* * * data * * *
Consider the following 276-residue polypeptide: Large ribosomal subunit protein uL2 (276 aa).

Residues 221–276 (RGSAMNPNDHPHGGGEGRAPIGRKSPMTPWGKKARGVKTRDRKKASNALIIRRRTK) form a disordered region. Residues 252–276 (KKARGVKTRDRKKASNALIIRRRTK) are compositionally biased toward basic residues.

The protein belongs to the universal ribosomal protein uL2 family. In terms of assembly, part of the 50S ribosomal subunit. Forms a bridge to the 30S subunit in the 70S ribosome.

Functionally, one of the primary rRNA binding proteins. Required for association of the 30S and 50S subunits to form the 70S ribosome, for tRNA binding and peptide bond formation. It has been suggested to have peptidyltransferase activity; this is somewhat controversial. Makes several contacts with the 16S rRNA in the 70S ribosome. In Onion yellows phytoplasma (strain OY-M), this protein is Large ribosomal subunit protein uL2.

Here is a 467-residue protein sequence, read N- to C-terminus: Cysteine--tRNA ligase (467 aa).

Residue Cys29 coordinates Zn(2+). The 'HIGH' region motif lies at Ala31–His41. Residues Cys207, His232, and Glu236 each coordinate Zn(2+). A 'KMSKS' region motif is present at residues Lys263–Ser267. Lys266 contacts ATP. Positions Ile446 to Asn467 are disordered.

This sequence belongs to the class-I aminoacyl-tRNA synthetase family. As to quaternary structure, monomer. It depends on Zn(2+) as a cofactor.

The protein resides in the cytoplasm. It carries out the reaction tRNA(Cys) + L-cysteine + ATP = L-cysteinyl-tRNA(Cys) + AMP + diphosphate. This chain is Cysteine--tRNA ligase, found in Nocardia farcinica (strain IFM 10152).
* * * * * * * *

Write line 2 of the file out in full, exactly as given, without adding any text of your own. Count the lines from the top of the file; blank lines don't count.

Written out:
Residues 221–276 (RGSAMNPNDHPHGGGEGRAPIGRKSPMTPWGKKARGVKTRDRKKASNALIIRRRTK) form a disordered region. Residues 252–276 (KKARGVKTRDRKKASNALIIRRRTK) are compositionally biased toward basic residues.